If you don’t know what we mean by an Economic Evaluation (sometimes called an Economic Blueprint), then we suggest you read this first. If you know what it is, and you think you want to do one for your own place, then we have developed an introductory webinar and an online course that can help you.
Why do an Economic Evaluation?
We think a successful EE process will help you do the following things:
- Engage your local economic leaders and organisations e.g. local councils, businesses, colleges etc.
- Develop a deeper understanding of your local economy.
- Identify opportunities for new Transition-oriented enterprises.
- Begin to build networks of existing businesses, by sector.
- Support the growth of key resilience-building sectors, such as food, renewable energy, retrofitting.
- Broaden the reach and impact of your Transition Initiative.
Jay Tompt (EE course co-ordinator) and Fiona Ward (REconomy project manager) recently gave a webinar that explained more about the EE process. Here’s a recording of the first 20 minutes, unfortunately the webinar system just recorded the beginning as it’s a pilot version of the software, but next time we will ensure the whole thing is recorded. Meanwhile this gives you a feel for the experience and the content. Skip to 6:30 to miss the initial technical instructions and check-in.
If you are interested in joining one of these webinars, please email Jay Tompt and we will schedule another one when there is enough demand.
Background to the course
Several Transition Initiatives have already conducted an Economic Evaluation activity (called an Economic Blueprint in some places), and more are in the process of doing so. It’s early days, but so far the results have been very positive, and we’re learning quite a lot from this experience as well.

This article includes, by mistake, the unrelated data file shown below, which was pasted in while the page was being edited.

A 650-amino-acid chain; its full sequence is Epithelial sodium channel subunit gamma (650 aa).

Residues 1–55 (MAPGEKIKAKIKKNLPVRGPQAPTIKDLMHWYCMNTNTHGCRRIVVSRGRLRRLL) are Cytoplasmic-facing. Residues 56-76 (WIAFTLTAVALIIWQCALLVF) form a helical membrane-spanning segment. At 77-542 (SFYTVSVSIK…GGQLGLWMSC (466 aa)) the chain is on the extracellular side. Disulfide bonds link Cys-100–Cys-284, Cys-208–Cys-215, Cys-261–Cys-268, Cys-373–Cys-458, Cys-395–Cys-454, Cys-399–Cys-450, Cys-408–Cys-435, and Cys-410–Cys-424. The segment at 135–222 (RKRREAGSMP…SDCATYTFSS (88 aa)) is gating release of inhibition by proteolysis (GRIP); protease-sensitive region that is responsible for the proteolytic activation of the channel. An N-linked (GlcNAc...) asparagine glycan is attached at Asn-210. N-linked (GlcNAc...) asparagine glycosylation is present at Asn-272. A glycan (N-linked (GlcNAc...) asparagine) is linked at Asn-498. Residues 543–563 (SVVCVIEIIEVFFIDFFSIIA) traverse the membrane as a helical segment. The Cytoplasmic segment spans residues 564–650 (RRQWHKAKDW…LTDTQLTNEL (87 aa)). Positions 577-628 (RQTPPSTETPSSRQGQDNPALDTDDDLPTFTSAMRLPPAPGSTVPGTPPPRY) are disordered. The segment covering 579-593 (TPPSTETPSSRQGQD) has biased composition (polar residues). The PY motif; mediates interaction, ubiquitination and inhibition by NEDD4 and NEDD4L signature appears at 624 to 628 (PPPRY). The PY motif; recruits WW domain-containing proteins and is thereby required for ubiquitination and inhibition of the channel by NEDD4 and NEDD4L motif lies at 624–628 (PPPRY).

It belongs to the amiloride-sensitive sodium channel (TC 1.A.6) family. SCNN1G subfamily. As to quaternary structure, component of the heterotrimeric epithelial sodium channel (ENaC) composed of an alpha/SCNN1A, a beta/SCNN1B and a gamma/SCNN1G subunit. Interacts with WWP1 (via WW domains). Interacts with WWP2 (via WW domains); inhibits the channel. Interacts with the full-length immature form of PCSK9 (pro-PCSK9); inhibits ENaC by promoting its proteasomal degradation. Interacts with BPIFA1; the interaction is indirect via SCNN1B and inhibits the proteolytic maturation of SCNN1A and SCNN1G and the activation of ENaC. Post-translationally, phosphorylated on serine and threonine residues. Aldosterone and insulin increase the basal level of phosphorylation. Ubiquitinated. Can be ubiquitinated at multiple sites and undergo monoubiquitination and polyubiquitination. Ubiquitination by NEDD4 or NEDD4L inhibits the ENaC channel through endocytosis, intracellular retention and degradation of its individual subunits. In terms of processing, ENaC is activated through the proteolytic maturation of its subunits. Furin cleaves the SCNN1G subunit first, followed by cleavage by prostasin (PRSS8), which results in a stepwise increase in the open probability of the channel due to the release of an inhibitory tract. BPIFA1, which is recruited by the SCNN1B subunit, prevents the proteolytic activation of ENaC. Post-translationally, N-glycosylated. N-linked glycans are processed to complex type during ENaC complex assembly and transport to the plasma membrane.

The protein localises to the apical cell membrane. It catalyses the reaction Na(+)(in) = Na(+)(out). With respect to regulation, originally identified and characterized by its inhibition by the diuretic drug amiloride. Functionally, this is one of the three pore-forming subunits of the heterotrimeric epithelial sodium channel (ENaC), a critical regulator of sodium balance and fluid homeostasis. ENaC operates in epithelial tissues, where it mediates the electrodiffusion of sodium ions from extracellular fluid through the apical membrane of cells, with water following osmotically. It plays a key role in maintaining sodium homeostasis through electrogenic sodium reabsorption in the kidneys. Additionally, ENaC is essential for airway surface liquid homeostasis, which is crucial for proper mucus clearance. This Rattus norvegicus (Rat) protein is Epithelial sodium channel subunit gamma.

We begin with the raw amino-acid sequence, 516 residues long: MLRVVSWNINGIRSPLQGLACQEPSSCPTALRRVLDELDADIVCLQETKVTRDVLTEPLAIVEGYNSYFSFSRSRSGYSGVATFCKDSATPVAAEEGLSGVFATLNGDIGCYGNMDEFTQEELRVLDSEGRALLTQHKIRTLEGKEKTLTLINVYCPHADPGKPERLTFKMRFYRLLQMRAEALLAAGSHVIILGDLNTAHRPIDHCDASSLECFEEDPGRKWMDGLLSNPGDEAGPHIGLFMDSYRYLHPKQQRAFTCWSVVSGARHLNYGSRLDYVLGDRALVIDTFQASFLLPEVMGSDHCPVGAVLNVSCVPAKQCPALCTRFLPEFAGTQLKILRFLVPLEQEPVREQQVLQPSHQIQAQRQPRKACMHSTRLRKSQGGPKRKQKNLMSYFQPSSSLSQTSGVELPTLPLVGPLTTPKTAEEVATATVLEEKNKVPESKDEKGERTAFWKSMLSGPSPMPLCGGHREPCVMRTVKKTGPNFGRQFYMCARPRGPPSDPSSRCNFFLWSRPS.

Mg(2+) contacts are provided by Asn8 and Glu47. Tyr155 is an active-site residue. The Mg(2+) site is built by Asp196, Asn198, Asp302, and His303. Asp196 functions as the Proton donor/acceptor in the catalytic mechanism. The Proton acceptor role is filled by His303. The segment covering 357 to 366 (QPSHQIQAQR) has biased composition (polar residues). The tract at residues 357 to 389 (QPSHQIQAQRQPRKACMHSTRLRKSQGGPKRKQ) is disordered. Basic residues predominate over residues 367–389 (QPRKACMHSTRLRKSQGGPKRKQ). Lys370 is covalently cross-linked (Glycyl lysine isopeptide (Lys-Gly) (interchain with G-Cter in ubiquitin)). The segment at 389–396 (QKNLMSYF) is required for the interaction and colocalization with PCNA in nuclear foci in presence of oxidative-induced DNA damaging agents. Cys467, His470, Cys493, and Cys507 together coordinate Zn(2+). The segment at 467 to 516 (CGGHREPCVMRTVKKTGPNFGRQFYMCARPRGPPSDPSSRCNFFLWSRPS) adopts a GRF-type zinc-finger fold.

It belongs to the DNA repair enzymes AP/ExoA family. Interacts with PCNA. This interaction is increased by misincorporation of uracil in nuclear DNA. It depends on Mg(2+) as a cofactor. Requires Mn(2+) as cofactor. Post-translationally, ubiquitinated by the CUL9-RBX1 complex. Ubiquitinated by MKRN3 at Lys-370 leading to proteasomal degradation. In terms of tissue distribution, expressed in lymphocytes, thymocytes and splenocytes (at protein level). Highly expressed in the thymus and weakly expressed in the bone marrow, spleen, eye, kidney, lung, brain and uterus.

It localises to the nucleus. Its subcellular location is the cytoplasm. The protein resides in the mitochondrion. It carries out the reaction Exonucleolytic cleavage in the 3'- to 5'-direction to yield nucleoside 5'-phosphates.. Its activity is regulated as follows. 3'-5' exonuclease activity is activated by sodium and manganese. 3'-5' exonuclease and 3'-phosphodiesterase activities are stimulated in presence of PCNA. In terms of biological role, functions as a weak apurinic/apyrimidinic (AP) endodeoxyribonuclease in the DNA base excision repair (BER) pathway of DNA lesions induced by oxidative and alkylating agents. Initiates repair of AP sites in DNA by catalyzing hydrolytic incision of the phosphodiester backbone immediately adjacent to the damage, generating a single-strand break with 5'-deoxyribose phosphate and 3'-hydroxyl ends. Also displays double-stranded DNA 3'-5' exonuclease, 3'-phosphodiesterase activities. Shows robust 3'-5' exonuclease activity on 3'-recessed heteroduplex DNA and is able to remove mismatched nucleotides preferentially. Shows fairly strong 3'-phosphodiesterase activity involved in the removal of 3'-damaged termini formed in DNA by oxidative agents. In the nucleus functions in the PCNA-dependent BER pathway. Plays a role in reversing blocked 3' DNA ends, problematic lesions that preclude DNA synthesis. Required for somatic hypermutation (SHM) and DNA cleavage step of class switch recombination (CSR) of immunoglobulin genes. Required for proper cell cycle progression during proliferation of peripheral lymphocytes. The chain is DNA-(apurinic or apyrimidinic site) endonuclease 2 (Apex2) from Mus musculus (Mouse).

We are seeing growing interest from TIs around the world who want to do their own Economic Evaluation (EE). So we have assembled the processes, experiences and learnings into an online course that provides support and training to TIs (and similar community groups) who want to do their own EE.
This course is designed to support a small number of TIs (called the cohort) as they actually do the local Economic Evaluation work in their own community. Most of the work is self-directed activity over roughly a 6 month period (though the best timing is still being established).
The participants attend monthly skype sessions with the cohort and those with experience of doing an EE, and support each other. One on one support from those with experience is also available, and a step-by-step handbook is provided with examples and templates. Each cohort then becomes part of a growing network of local REconomy change-makers.
Here’s an overview of the course. It’s currently in its pilot phase.
Transition is based on community-led change. The EE process is designed to be facilitated by a community group such as a Transition Initiative, and other community groups with similar aims are welcome to apply. It is not suitable for an individual.
We strongly suggest that your group should have sufficient funding in place to undertake the Economic Evaluation process. This includes a small contribution towards the costs of the course. It can take at least 3-6 months to raise funding. The first 3 TIs to do an EE each had a budget that covered around 75 days worth of effort, plus some costs – roughly £10,000-£15,000 depending on your day rates. We don’t feel it’s viable to run this process based on volunteer effort alone.
You also need access to the required skills including project management, data analysis, report writing, report design and people who can interact credibly with senior people from a range of organisations.
Ideally, you have some existing relationships with key organisations in your community, and some track record of catalysing change there.
These conditions will help ensure your EE is as successful as possible – but if you don’t have these things yet, don’t worry! We are exploring ways we can help you build your capacity, for example, to help you gain the skills you need to fundraise. You might need to do some of this capacity building work before you undertake an EE. Our new Primer helps you start your own EE project.
To register for a webinar, find out about the course or if you have other questions, please contact Jay Tompt, the course co-ordinator.